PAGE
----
Violinist and composer Tomoko Omura has released a record of songs that deliver on a tough challenge: merging the traditional music of her native Japan with the hip grooves of contemporary jazz. The band features a quintet of like-minded peers, with Jeff Miles on guitar, Glenn Zaleski on piano, Pablo Menares on bass, Jay Sawyer on drums, and herself on violin.
Endeavors like this can be somewhat of a gamble as any fusion style in any genre or art form can be. Blending the most refined ingredients doesn’t always lead to jaw-dropping experiences. It’s probably a matter of personal taste or an acquired taste. At the end of the day, you know someone might just tell you in perfect Lebowski fashion “Yeah, well, that’s just, like, your opinion, man.”
Much to yours truly’s astonishment, Tomoko Omura makes Japanese folklore sound like it’s always been part of the American “jazz tradition” and songbook. This has to do with the quality of the writing and the tasteful arrangements she brings to these unorthodox (to my Western ears) melodies. Make no mistake, nothing on here breaks with the longstanding parameters of the jazz quintet and the music remains grounded in that tradition. “Moonlight In Vermont” is the lone standard cleverly placed at the top of the album. Underpinned by odd-meter polyrhythms, the song takes on a newly engaging quality that sets the tone for the next tracks. All bandmembers get a spot to show off their improvisational talent but, as the title suggests, this feels like the beginning of further explorations ahead.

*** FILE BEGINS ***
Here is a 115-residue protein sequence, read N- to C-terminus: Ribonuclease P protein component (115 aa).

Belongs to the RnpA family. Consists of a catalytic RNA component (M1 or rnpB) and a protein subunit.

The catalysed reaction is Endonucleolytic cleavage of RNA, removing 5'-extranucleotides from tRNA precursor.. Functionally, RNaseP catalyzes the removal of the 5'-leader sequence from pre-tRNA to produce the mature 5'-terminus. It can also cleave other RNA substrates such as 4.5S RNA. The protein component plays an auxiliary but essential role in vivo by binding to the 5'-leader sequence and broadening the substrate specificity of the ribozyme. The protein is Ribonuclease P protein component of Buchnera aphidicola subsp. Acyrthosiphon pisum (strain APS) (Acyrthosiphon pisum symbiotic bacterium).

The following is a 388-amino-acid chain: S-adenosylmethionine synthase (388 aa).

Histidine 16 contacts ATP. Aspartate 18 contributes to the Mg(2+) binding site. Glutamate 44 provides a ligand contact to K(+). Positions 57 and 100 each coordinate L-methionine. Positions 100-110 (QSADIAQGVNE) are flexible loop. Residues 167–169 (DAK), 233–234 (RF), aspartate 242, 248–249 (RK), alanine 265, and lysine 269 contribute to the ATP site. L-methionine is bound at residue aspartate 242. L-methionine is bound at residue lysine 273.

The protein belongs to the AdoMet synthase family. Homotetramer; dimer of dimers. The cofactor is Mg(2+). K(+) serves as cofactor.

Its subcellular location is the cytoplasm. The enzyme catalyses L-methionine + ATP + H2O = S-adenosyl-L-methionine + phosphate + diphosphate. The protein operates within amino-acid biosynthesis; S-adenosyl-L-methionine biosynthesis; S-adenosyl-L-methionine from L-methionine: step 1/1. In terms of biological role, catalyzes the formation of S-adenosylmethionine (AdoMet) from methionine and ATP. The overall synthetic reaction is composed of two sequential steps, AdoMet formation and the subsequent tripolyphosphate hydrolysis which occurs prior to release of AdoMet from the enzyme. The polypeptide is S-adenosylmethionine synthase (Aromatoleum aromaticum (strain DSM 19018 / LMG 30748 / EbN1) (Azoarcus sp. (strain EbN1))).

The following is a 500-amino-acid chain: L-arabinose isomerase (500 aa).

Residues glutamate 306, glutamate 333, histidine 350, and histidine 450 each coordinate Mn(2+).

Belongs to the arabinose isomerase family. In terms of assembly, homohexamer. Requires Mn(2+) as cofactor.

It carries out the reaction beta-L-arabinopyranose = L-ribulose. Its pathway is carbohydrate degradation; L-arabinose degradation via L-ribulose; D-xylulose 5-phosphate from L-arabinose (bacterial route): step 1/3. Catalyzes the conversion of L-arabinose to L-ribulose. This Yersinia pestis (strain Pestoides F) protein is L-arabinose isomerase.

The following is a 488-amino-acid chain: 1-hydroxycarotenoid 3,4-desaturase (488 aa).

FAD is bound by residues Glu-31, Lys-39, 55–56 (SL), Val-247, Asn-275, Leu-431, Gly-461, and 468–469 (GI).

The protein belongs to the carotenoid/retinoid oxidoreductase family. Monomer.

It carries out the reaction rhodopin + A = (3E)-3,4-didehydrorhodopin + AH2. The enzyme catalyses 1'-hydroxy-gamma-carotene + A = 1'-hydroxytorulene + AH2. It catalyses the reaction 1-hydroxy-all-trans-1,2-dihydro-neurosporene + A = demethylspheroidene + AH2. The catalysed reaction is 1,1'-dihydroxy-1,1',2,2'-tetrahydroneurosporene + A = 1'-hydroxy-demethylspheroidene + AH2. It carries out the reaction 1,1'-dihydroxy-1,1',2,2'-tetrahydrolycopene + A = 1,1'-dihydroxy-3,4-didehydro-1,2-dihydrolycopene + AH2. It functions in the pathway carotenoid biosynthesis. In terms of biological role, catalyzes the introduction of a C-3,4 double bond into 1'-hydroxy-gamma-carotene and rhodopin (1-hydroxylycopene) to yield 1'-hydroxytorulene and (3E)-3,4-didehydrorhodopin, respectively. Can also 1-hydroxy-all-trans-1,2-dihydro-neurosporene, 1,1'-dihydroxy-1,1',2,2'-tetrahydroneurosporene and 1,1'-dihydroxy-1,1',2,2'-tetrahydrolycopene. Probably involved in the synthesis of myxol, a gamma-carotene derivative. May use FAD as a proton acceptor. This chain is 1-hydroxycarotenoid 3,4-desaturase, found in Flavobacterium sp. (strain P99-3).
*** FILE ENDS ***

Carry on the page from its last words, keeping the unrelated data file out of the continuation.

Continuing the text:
Zaleski’s musicianship is pure class, understated but stripped down to in-the-moment creativity. He’s blowing over “Revenge Of The Rabbit” like he’d eat that for breakfast, but there is a sense that these songs call for conciseness and restrain. “Three Magic Charms” has a meditative quality, its pretty melody dancing on the slow-burn groove provided by bass and drums. Hearing the violin in that setting is refreshing as its sustained, bowed and plucked notes contrast with the darker rhythms building “under” them. “Return To The Moon” is a case in point. “Konomichi” closes out the set on a tightly interactive note, the musicians seemingly enjoying their trading moments before taking the tune to its epic finale. Spot on.
Track list: Moonlight in Vermont, Three Magic Charms, Revenge Of The Rabbit, Return To The Moon – Intro, Return To The Moon, Konomichi.
Tomoko Omura – Violin
Jeff Miles – Guitar
Glenn Zaleski – Piano
Pablo Menares – Bass
Jay Sawyer – Drums
For more information about Tomoko Omura’s Japanese inspirations and to buy the record, it’s over here:
PS: In a completely different style and vibe, you must check out Eric Revis’ new album Slipknots Through a Looking Glass. This will rock your world.